The future of internet freedom hangs in the balance as the Senate is poised to vote on the Cyber-Security Information Sharing Act (CISA).
The bill would give the feds unprecedented and sweeping powers to access and share your personal information in a draconian move that sycophants and government propagandists are attempting to sell to the American people under the auspices of “cyber-security.”
Supporters of the surveillance state are pulling out all the stops and have brought forth multiple bills in the U.S. Congress – including the thrice failed CISPA – in an attempt to consolidate a centralized apparatus that would give tech-companies legal immunity to share a broad range of information about their users with the Dept. of Homeland Security.
CISA would allow DHS to share that information with a myriad of federal agencies including the NSA, Dept. of Defense, FBI, Dept. of Commerce, FCC, Dept. of the Treasury, and others in real time. In some cases, the information could even wind up in the hands of foreign militaries.
The bills main cosponsors, Sen. Richard Burr (R-NC) and Sen. Dianne Feinstein (D-CA), are currently exploiting recent high-profile data-breaches like Experian, OPM, and the 13-year-old high school stoner hack of CIA Director John Brennan and DHS Secretary Jeh Johnson as if the measure could have prevented the incidents.
This type of sophistry is easily exposed however. CISA would have done nothing to stop the breaches as they were admittedly caused by unencrypted files, poor computer architecture, out of date servers, and employees or contractors clicking on malware links.
Top tech companies like Apple, Reddit, Twitter, Yelp, Dropbox, and Google – along with trade groups like the Computer and Communications Industry Association (CCIA) and the Business Software Alliance (BAS) – have voiced opposition to the bill.
This is not surprising since losing customers concerned about their privacy would decimate those companies’ bottom line. In the wake of the Snowden leaks in 2013, the industry suffered losses not only of trust, but billions of dollars in revenue, some estimates say.
“We don’t support the current CISA proposal,” Apple said in a recent statement. “The trust of our customers means everything to us and we don’t believe security should come at the expense of their privacy.”
The Electronic Frontier Foundation has called the bill “fundamentally flawed,” and maintains CISA’s “broad immunity clauses, vague definitions, and aggressive spying powers combine to make the bill a surveillance bill in disguise.”
In response to industry and public pressure, Sen. Feinstein published a press release earlier this week titled “Debunking Myths about Cybersecurity Information Sharing Act” – which called it “100% false” to believe CISA is a surveillance bill. It’s important to note however, that even DHS disagrees.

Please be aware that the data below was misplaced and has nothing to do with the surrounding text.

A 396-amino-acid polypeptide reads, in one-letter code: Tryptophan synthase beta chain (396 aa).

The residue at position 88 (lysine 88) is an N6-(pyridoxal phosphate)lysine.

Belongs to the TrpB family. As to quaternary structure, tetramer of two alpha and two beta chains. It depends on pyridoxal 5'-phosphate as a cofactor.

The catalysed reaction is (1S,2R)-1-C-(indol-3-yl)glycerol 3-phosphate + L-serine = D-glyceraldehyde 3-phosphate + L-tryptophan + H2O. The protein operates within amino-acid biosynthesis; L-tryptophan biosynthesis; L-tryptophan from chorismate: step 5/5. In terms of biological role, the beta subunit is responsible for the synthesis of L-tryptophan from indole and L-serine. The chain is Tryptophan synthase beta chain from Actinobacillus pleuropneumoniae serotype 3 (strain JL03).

In a seven-page July memo, the agency argued that the bill “could sweep away important privacy protections, particularly the provisions in the Stored Communications Act limiting the disclosure of the content of electronic communications to the government by certain providers.”
Additionally, DHS has said it doesn’t even want the power it would be granted under CISA and has chastised the practicality and efficiency of the measure – which by the way, was drafted by politicians and lawyers – not cybersecurity experts, who maintain the bill would basically be useless at preventing online attacks.
“In the event of a cyberincident of some kind, do you really want some centralized entity [like DHS] being the router for everybody?” head of DHS science-and-technology cybersecurity division, Doug Maughan asked at a recent Passcode event.
“Isn’t there a better way for us to share information in a different fashion instead of one organization receiv[ing] it all and then try[ing] to farm it out to everybody else?” Maughan said. “It would seem to me, [that] in a global community, we ought to come [up] with some more technically smart mechanisms for information sharing than a centralized hub.”
You might imagine that with such opposition to CISA, voting for its passage would be political suicide. One finds however, that a surprisingly high number of Senators and Congressional Representatives are supporting the bill. You can find out who is and who is standing against it in your state HERE.
Fight for the future of the internet and put pressure on your elected officials by demanding they preserve online freedom. A protest has been scheduled in Washington D.C. for Thursday at 6:30pm ET for those who want to show they will not take CISA lying down.
If you are in the area, it is superlative that you attend. The event will be held and the corner of 1st St. NE and East Capitol St.. You can RSVP and get further details on Facebook.
Update: CISA has moved forward in the Senate via an overwhelming 83 to 14 vote. The legislation will now go to the House where lawmakers will attempt to reconcile different versions of the bill. We must not let that happen!